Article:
From Soldiering and Motherhood to Citizenship: A Study of Four Israeli Peace Protest Movements


Helman, Sara. 1999. “From Soldiering and Motherhood to Citizenship: A Study of Four Israeli Peace Protest Movements.” Social Politics 6 (3): 292-313.

Author: Sara Helman


This article discusses the paradox of the Israeli peace movement. The Israeli peace movement draws on consensual militaristic symbols— mainly the fighter's role and republican motherhood. However, it has not succeeded in broadening its constituency beyond the Ashkenazi middle classes. It is maintained that this contradiction stems from the ways in which war and conflict management shaped the citizenship regime in Israel. War and routine conflict management have ethnicized and genderized citizenship in Israel. The ethnicization and gendering of citizenship have resulted from the differential incorporation of social categories in national missions as they were conceived in light of the routine management of conflict and of war. This differential incorporation has constituted social identities. These identities in turn are mobilized in collective action frameworks to challenge the war politics of the state. The main two identities mobilized, the fighter's role and motherhood, have not been successful in broadening the constituency of the Israeli peace movement. Moreover, the radicalization of collective action frameworks—signaled by the progressive transition from soldiering and motherhood to citizenship—narrowed the appeal of the peace movement. This radicalization has exposed the cultural, political, and economic interests of the leadership and constituency of the peace movement.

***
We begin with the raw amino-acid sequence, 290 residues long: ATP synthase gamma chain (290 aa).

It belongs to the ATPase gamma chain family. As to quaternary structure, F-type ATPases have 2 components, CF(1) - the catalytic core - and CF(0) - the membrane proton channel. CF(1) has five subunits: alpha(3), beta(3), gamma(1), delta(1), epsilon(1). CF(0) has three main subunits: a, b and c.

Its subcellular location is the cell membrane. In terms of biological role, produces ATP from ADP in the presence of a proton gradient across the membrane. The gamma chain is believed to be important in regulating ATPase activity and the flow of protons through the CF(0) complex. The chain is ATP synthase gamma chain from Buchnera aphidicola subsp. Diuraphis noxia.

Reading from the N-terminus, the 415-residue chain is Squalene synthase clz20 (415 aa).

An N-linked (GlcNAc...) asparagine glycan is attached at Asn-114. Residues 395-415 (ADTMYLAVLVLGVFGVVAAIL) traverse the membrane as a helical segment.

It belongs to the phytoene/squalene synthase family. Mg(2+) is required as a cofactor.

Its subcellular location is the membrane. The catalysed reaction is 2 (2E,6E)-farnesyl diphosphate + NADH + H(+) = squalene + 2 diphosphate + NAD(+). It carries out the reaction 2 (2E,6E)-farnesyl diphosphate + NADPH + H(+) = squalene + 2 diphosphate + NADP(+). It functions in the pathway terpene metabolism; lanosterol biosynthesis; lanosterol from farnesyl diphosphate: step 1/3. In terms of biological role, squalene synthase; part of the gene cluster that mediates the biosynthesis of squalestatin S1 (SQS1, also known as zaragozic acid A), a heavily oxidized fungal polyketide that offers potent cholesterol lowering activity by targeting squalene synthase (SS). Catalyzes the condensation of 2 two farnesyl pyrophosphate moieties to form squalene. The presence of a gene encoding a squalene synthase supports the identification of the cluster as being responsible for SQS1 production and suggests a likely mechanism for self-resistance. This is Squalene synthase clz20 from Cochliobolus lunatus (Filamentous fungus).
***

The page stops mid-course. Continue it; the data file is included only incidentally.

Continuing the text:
Topics: Combatants, Ethnicity, Gender, Women, Military Forces & Armed Groups, Militarism Regions: MENA, Asia, Middle East Countries: Israel

Year: 1999

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